Canadian Prime Minister Justin Trudeau was dealt a fresh blow Monday when his budget minister resigned, the latest in a string of officials to quit amid allegations of government interference in a major fraud case.
Jane Philpott, who also served as Treasury Board president, said she no longer had confidence in Trudeau's government over the allegations that senior officials attempted to head off the prosecution of engineering giant SNC-Lavalin.
"I have been considering the events that have shaken the federal government in recent weeks and after serious reflection, I have concluded that I must resign as a member of Cabinet," Philpott said on Twitter.
"The solemn principles at stake are the independence and integrity of our justice system... Sadly, I have lost confidence in how the government has dealt with this matter and in how it has responded to the issues raised."
Philpott is said to be close to ex-justice minister and attorney general Jody Wilson-Raybould, who triggered the crisis for Trudeau's Liberal government.
Last month, Wilson-Raybould testified before the House of Commons Justice Committee that Trudeau and his inner circle applied "inappropriate" pressure on her, including "veiled threats," to intervene in the prosecution of SNC-Lavalin.
She said that from September to December 2018, officials "hounded" her to ask prosecutors to settle the case out of court.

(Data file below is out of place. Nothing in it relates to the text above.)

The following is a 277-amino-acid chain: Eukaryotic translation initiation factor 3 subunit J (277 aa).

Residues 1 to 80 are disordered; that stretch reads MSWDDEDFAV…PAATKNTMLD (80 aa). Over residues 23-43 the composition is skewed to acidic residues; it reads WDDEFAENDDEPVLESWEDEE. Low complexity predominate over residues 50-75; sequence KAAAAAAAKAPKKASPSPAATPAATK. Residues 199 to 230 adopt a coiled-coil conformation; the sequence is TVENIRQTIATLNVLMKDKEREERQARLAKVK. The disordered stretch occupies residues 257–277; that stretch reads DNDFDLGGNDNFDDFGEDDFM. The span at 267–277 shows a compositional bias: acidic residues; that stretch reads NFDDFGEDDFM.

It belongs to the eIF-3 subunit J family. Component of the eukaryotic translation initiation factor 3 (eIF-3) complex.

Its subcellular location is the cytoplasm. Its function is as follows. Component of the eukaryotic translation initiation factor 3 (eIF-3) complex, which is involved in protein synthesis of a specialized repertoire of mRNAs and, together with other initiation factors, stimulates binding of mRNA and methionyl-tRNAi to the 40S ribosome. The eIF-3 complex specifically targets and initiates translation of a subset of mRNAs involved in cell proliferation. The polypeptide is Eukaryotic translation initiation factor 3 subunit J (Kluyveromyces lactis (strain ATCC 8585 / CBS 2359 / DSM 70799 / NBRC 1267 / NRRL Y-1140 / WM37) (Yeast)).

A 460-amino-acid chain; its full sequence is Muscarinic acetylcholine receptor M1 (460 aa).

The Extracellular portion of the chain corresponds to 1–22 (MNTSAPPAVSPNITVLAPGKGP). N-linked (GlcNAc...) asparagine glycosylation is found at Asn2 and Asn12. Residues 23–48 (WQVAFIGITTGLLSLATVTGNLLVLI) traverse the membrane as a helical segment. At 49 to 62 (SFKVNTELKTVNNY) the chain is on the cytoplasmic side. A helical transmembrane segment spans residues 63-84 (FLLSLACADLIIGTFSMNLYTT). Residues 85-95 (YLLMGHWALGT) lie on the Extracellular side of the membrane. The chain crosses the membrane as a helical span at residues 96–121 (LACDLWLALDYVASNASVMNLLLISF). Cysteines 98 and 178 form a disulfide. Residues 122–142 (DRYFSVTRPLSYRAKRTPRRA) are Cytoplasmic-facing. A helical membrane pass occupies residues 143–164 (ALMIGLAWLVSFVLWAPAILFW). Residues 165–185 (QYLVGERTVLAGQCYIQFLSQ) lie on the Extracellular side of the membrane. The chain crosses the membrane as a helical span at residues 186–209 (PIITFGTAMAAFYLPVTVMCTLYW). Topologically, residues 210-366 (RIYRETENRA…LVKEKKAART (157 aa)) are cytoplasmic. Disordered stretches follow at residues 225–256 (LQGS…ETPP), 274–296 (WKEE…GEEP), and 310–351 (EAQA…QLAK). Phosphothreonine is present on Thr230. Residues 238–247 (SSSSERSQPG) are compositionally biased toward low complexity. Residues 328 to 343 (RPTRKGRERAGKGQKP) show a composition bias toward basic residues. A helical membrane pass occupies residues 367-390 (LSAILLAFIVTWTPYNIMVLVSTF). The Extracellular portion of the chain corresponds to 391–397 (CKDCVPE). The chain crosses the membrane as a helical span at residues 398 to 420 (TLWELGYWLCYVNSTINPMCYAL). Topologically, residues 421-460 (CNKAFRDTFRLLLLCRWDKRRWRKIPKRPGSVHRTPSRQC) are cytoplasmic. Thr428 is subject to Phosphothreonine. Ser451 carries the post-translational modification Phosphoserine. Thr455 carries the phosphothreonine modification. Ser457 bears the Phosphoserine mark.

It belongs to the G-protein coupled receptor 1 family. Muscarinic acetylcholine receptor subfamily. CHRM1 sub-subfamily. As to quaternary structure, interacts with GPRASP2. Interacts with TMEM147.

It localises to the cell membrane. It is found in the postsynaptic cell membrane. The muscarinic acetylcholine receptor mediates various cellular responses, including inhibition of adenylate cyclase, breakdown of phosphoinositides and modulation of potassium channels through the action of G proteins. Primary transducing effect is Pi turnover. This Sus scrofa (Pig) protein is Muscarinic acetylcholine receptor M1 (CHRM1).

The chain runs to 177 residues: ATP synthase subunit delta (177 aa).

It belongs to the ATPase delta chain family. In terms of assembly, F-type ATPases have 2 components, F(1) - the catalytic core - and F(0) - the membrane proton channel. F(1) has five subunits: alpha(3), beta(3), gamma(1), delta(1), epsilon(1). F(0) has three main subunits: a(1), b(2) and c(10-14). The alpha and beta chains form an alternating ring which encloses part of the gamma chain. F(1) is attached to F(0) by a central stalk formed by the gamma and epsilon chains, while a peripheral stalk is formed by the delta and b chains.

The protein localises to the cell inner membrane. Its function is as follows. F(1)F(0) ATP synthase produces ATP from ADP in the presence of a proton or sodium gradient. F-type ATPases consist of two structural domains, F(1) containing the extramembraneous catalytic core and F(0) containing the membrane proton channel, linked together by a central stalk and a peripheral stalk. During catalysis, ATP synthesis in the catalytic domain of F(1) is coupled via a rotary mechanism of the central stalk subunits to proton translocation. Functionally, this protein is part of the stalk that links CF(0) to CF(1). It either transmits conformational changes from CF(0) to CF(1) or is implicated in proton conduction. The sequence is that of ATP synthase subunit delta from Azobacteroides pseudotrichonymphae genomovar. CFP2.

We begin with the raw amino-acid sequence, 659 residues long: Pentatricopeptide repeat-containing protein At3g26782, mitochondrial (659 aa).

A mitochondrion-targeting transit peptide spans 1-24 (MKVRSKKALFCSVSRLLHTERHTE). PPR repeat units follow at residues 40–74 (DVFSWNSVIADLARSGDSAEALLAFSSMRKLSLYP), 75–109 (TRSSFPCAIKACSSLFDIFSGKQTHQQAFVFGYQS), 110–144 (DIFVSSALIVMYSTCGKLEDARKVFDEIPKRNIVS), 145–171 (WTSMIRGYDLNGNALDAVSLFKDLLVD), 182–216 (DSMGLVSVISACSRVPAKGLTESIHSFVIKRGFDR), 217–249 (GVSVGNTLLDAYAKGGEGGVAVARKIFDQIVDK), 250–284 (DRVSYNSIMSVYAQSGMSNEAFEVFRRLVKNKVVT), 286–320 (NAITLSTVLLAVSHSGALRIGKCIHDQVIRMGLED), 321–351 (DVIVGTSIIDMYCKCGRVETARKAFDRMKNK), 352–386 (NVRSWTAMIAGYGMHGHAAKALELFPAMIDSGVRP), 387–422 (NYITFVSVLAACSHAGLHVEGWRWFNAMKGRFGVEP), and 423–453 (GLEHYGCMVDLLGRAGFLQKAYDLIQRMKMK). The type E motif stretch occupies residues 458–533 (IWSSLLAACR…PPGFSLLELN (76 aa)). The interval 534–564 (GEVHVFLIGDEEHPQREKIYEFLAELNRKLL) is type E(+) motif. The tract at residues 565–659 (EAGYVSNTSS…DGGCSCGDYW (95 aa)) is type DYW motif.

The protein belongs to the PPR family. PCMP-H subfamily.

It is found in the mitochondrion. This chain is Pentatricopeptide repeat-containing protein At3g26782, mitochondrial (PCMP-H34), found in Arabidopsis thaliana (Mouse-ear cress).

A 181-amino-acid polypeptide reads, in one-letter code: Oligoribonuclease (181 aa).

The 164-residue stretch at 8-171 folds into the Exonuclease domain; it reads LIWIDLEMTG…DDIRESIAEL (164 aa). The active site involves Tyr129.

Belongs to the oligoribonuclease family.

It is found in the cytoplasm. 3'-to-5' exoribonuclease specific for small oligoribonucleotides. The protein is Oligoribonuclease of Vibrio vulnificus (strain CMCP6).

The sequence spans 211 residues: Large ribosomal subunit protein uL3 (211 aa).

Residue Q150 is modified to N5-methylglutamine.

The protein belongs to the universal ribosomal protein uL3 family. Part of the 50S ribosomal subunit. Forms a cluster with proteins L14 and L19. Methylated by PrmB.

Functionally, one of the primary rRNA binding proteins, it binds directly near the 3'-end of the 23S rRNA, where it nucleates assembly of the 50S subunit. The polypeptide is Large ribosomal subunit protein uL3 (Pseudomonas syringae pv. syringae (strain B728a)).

Last week, the opposition called for Trudeau's resignation and for launching a federal investigation to look into Wilson-Raybould's claims.
SNC-Lavalin was charged in 2015 with corruption for allegedly bribing officials in Libya between 2001 and 2011 to secure government contracts during former strongman Moamer Kadhafi's reign.
Wilson-Raybould refused, and the trial is set to proceed.
Canada's first indigenous attorney general, she was shuffled to veterans affairs in January, and a month later resigned from cabinet.
Days later, Trudeau's longtime friend and top advisor Gerry Butts also quit.
Trudeau said he "completely disagrees" with his former attorney general's characterization of events, insisting that he and his team were rightly looking to safeguard up to 9,000 Canadian jobs, including in his own Quebec electoral district.
Wilson-Raybould referred to those moves as improper "partisan political considerations."
Trudeau has insisted that he made clear to his former attorney general that the "decision around SNC-Lavalin was Wilson-Raybould's and hers alone to make."
Trudeau faces other crises. He must also contend with a burgeoning row with China over the arrest of Meng Wanzhou, the chief financial officer of telecoms giant Huawei, at the request of the United States.
Washington wants to put Meng on trial on fraud charges for allegedly violating Iran sanctions and lying about it to US banks, and the case has become a major headache for Ottawa.
China detained former Canadian diplomat Michael Kovrig and businessman Michael Spavor in December in what observers see as retaliation just days after Canada arrested Meng.
China's official news agency Xinhua has reported that Beijing suspects Kovrig of spying and stealing state secrets -- prompting Trudeau to say that he is "very concerned with the position that China has taken."
Ottawa, Canada | AFP